Cumulative voting gives minority shareholders the opportunity to be represented on a company’s board of directors. To understand it, you first have to know what it means when a company does not have cumulative voting.

When a company sets its number of directors — say, three for example — each shareholder is entitled to one vote per share for each director position.  If I own 60 shares and you own 40, my 60 votes will beat your 40 votes for the first position; my 60 votes will beat your 40 votes for the second position; and my 60 votes will beat your 40 votes for the third position.

Net result:  I, as the majority shareholder, have the power to elect the entire board of directors.  You, as the minority shareholder, have no power at all. Some might legitimately wonder why I should get a 100% say when I only own 60% of the company.

Cumulative voting solves this perceived unfairness.

Cumulative voting allows each shareholder to aggregate the votes to which the shareholder is entitled and then cast them in whatever number the shareholder chooses.  Thus, following our example, I would have a total 180 votes (60 shares for three positions) and you would have a total 120 votes (40 shares for three positions).  I can cast my 180 votes among the three open seats however I choose.  And you can do the same with your 120 votes.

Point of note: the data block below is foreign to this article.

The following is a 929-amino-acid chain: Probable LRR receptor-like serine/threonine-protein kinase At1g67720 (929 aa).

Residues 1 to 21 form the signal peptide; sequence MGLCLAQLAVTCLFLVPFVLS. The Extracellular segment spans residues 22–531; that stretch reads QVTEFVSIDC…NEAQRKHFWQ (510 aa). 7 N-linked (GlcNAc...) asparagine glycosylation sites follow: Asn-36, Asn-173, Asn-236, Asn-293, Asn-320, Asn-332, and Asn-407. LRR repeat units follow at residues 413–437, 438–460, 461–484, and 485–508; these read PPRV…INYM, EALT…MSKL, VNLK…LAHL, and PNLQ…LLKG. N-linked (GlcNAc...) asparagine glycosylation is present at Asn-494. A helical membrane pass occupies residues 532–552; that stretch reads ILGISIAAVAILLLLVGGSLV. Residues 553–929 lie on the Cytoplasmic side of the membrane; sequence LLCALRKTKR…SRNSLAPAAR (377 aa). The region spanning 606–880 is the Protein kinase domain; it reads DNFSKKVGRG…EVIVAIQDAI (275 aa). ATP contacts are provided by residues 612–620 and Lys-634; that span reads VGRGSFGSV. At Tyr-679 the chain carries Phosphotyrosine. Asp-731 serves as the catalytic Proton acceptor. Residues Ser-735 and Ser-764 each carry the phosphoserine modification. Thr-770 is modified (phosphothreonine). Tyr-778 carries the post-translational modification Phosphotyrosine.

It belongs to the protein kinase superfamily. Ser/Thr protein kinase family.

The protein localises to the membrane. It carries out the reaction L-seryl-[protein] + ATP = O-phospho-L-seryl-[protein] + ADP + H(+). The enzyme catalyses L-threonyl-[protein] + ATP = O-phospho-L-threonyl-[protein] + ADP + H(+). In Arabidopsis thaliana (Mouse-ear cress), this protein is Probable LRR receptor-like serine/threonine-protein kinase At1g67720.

Now what happens?  If you are smart, you will realize that you can guarantee yourself at least one representative on the board of directors by casting no less than 61 of your votes for a single individual.  After all, I cannot allocate more than 61 of my 180 votes for more than two individuals.

And just like that, you as a minority shareholder now have a say on the board.

Where does this right of cumulative voting come from?  A company’s articles of incorporation (sometimes called a certificate of incorporation) is key.  In the State of Washington, for example, cumulative voting is implied unless the company affirmatively “opts out”  in its articles of incorporation.  In the State of Delaware, by contrast, the right does not exist unless the company affirmatively “opts in” in its certificate of incorporation.

Of course, all may not be lost in the absence of cumulative voting.  Indeed, many companies that are formed with the help of a capable corporate lawyer routinely exclude cumulative voting in favor of a well-drafted shareholder agreement.  And that is another topic for another day.

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